Diplomat scholar Michael Krepon remembered for his work in South Asia

Image Credit: @StimsonCenter

Krepon ‘worked with a generation of leaders in both India and Pakistan to build confidence between adversaries’

US diplomat scholar Michael Krepon, co-founder of the Stimson Center, a Washington think tank noted for building the first exclusive South Asia Confidence Building Measures (CBM’s) program, has passed.

“Our community is deeply saddened at the passing of Michael Krepon, co-founder of the Stimson Center and a tireless advocate for international peace and security,” the Center said in an announcement about his death on July 16 at the age of 75.

Krepon was an internationally renowned leader in the fight to prevent nuclear war and an eloquent advocate for pragmatic ways to reduce the threat that nuclear weapons pose to our civilization, the Center said.

Read: Celebrated Indian American writer Ved Mehta passes away (January 11, 2021)

As President of the Stimson Center, with co-founder Barry Blechman, he played essential roles in the creation of the Open Skies Treaty, the permanent extension of the Nuclear Nonproliferation Treaty, and ratification of the Chemical Weapons Convention, each landmark achievements in their own right.

“Michael’s impact was also especially felt in South Asia, where he worked with a generation of leaders in both India and Pakistan to apply the lessons of the Cold War, build confidence between adversaries, and reduce the chance of nuclear war on the subcontinent,” the Center said.

“Mike was such a close friend, whom I interviewed tons of time for India Abroad and was always so generous with his time and would provide extensive quotes even in the middle of the night when I would call him at home for one story or another,” said Aziz Haniffa, South Asian Affairs analyst and former executive editor of India Abroad, in a tribute.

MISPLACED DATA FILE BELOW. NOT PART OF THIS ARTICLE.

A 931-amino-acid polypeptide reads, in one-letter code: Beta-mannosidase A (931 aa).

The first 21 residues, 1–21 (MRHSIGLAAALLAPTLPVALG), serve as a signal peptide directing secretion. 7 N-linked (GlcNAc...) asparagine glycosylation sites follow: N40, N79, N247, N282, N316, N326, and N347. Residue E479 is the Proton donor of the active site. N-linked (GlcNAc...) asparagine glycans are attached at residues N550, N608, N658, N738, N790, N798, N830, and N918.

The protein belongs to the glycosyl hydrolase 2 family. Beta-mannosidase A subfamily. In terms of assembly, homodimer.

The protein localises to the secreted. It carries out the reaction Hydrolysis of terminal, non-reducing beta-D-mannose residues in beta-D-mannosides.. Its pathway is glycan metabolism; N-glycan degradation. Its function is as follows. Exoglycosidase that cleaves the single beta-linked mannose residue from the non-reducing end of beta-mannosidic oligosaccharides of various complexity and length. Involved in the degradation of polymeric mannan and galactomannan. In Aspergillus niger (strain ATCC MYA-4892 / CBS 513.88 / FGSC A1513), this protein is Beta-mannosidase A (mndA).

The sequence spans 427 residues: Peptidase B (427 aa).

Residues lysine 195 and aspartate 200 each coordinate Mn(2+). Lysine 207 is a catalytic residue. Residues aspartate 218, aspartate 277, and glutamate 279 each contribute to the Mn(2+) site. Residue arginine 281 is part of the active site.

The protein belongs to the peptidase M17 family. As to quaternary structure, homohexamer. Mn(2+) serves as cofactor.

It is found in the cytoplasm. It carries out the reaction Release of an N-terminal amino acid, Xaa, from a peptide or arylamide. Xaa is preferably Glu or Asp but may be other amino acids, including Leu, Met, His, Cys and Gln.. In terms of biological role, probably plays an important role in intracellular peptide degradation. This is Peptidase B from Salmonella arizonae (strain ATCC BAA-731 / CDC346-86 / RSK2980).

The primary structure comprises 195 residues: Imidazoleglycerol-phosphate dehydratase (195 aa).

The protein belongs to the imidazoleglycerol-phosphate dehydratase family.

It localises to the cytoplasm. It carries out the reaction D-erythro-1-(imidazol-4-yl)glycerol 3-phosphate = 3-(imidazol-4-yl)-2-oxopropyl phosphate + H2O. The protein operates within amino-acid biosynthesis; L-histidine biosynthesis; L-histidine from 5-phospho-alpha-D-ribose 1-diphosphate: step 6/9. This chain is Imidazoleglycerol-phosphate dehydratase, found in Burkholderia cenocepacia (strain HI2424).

The Stimson Center that he founded, was the first DC think tank to have an exclusive South Asia Confidence Building Measures (CBM’s) program, he note d

During his tenure Krepon “provided several internships for young Indian and Pakistani and South Asian Americans and was always on hand to mentor them,” Haniffa said noting “today many of them serve on leading university faculty and also serve or have served in both Democratic and Republican Administrations and/or at leading think tanks.”

“He was also a committed and principled nonproliferationist and even though he caught a lot of flak and trolling from even some of his closest Indian friends and other South Asian experts for his opposition to the US-India nuke deal because New Delhi was not a signatory to the NPT (Nuclear Nonproliferation Treaty), he stuck to his guns, but always with such aplomb—dignified and never obnoxious in making his arguments.” Haniffa said.

“Mike was certainly one class act!” he added.

Krepon co-founded the Stimson Center in 1989. He served as Stimson’s President and CEO until 2000. He was appointed the University of Virginia’s Diplomat Scholar, where he taught from 2001-2010, while working at Stimson.

Read: ‘Fierce advocate for peace’ — US scholar Michael Krepon, who fought against nuclear weapons, dies (July 18, 2022)

He was the author and editor of 23 books, including Winning and Losing the Nuclear Peace: The Rise, Demise, and Revival of Arms Control, Off Ramps from Confrontation in Southern Asia and The Lure and Pitfalls of MIRVs: From the First to the Second Nuclear Age.

He worked previously in the executive branch and on Capitol Hill. He received the Carnegie Endowment’s award for lifetime achievement in non-governmental work to reduce nuclear dangers in 2015.

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